Five artists' gardens

  • 19 September 2016

We take a look at the horticultural creations of five green-fingered artists.

1

Vanessa Bell and Duncan Grant

The East Sussex home of Bloomsbury group artists Vanessa Grant and Duncan Bell was very much a creative project. Not only did they emblazon Charleston's interiors with their visionary modern designs, but they added their unique artistic touch to the exterior areas too. With help from Roger Fry who plotted the layout, they transformed a functional First World War garden containing hen runs and vegetable plots into a painter's paradise; mixing Mediterranean influences with traditional cottage style, the pair chose plants and flowers known for their intense colour and silver foliage, and added classical statues, mosaic pavements and tile-edged pools. It was the subject of many still lifes painted by both Grant and Bell, as well as other visiting artists. 


2

Gabriel Orozco

This October a new permanent garden designed by circle-obsessed artist Gabriel Orozco opens at South London Gallery. Created over two years with support from 6a architects and horticulturists at Royal Botanical Gardens Kew, the design incorporates the Mexican's favourite motif; the layout features a series of circular 'rooms' that can be used for exhibiting work, running community activities or simply as a space for visitors to relax. The artist has used bricks that were recovered from the original Victorian building during recent restoration work in order to provide a specific connection between the gallery and the outdoor space. This project was made possible thanks to Art Fund support.


3

Derek Jarman

Following his diagnosis with HIV in 1986, film director, artist and diarist Derek Jarman decided to relocate to Prospect Cottage in a remote part of Kent where he devoted his time to building a shingle garden in the shadow of Dungeness power station. Treating the desolate space as if it was the set of a theatrical production, he built sculptural forms from flotsam that washed up nearby and planted salt-loving beach flora that he allowed to grow wild and free. He remarked: 'Paradise haunts gardens, and some gardens are paradises. Mine is one of them'.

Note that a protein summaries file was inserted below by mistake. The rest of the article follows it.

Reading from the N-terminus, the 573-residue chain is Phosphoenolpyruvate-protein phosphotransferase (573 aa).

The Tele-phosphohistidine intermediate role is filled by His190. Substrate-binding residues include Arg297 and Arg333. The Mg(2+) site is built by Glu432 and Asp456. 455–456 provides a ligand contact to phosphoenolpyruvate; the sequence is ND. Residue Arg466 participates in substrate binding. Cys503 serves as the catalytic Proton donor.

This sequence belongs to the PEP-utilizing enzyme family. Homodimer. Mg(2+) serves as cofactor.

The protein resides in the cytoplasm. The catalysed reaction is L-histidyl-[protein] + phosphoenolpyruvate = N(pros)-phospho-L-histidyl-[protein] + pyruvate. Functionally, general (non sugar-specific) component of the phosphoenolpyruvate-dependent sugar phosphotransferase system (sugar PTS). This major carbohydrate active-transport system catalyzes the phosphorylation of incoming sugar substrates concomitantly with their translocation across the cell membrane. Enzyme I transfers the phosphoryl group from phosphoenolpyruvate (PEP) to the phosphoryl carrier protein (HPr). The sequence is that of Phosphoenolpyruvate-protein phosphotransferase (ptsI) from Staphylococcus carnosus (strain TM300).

*Please note the property is private but the garden can be viewed from the path


4

Barbara Hepworth

The artist originally came to Cornwall with her young family at the outbreak of the Second World War, but fell so in love with the area she moved permanently in 1949 and would remain here until her death. She wrote that finding her St Ives studio (now a museum) was 'a sort of magic... Here was a studio, a yard and garden where I could work in open air and space'. At the time the sculptor's practice had largely been restricted to stone and wood, but in Cornwall she began to incorporate alloy; laying out the design for the garden with the help of her friend, Prialux Rainier, she created a series of monumentally sized bronze works for display. Most of the sculptures are still in the position in which she herself placed them.


5

Ian Hamilton Finlay

After moving to Stonypath farm in the Pentland Hills in the 1960s, Ian Hamilton Finlay set out a plan to create 'concrete poetry objects' in the surrounding landscape. He and his wife Sue began developing the area; she digging flower borders  and planting trees while he constructed ponds and a sunken garden. Ian sought out stonemasons and letter-cutters to produce his sculptural designs and over the next 25 years, he slowly brought his vision to life – piece by piece, poem by poem. By the end of his life the garden had doubled in size. It now contains over 270 sculptures, each set into a 'specific landscape' that Finlay conceived of to reflect the mood and tone of its poetic elements.


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